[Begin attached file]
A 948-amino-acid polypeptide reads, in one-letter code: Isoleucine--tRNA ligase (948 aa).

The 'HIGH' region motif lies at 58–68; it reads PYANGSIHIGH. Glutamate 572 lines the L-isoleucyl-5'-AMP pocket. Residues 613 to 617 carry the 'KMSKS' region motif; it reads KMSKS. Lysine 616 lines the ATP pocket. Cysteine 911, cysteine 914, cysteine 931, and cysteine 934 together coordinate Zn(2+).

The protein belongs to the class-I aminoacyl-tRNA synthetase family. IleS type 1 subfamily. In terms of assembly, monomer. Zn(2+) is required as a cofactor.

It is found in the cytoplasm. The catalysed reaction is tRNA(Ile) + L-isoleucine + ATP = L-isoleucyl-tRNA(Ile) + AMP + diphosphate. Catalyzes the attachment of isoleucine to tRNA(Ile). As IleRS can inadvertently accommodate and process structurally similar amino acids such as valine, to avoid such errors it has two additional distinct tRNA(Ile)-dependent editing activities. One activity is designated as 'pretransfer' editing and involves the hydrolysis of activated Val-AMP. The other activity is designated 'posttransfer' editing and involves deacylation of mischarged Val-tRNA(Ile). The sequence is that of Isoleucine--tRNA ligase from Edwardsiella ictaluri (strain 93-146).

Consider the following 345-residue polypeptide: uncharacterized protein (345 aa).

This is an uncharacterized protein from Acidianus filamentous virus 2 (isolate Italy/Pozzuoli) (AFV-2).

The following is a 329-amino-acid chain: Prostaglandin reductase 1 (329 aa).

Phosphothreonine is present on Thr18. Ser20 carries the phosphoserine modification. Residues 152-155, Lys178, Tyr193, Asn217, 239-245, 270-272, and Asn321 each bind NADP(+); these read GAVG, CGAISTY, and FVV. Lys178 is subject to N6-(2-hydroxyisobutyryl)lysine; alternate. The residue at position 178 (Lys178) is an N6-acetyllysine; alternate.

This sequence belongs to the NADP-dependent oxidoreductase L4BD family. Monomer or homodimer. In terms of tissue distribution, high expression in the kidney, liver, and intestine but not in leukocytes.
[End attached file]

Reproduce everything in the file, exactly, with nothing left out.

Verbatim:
A 948-amino-acid polypeptide reads, in one-letter code: Isoleucine--tRNA ligase (948 aa).

The 'HIGH' region motif lies at 58–68; it reads PYANGSIHIGH. Glutamate 572 lines the L-isoleucyl-5'-AMP pocket. Residues 613 to 617 carry the 'KMSKS' region motif; it reads KMSKS. Lysine 616 lines the ATP pocket. Cysteine 911, cysteine 914, cysteine 931, and cysteine 934 together coordinate Zn(2+).

The protein belongs to the class-I aminoacyl-tRNA synthetase family. IleS type 1 subfamily. In terms of assembly, monomer. Zn(2+) is required as a cofactor.

It is found in the cytoplasm. The catalysed reaction is tRNA(Ile) + L-isoleucine + ATP = L-isoleucyl-tRNA(Ile) + AMP + diphosphate. Catalyzes the attachment of isoleucine to tRNA(Ile). As IleRS can inadvertently accommodate and process structurally similar amino acids such as valine, to avoid such errors it has two additional distinct tRNA(Ile)-dependent editing activities. One activity is designated as 'pretransfer' editing and involves the hydrolysis of activated Val-AMP. The other activity is designated 'posttransfer' editing and involves deacylation of mischarged Val-tRNA(Ile). The sequence is that of Isoleucine--tRNA ligase from Edwardsiella ictaluri (strain 93-146).

Consider the following 345-residue polypeptide: uncharacterized protein (345 aa).

This is an uncharacterized protein from Acidianus filamentous virus 2 (isolate Italy/Pozzuoli) (AFV-2).

The following is a 329-amino-acid chain: Prostaglandin reductase 1 (329 aa).

Phosphothreonine is present on Thr18. Ser20 carries the phosphoserine modification. Residues 152-155, Lys178, Tyr193, Asn217, 239-245, 270-272, and Asn321 each bind NADP(+); these read GAVG, CGAISTY, and FVV. Lys178 is subject to N6-(2-hydroxyisobutyryl)lysine; alternate. The residue at position 178 (Lys178) is an N6-acetyllysine; alternate.

This sequence belongs to the NADP-dependent oxidoreductase L4BD family. Monomer or homodimer. In terms of tissue distribution, high expression in the kidney, liver, and intestine but not in leukocytes.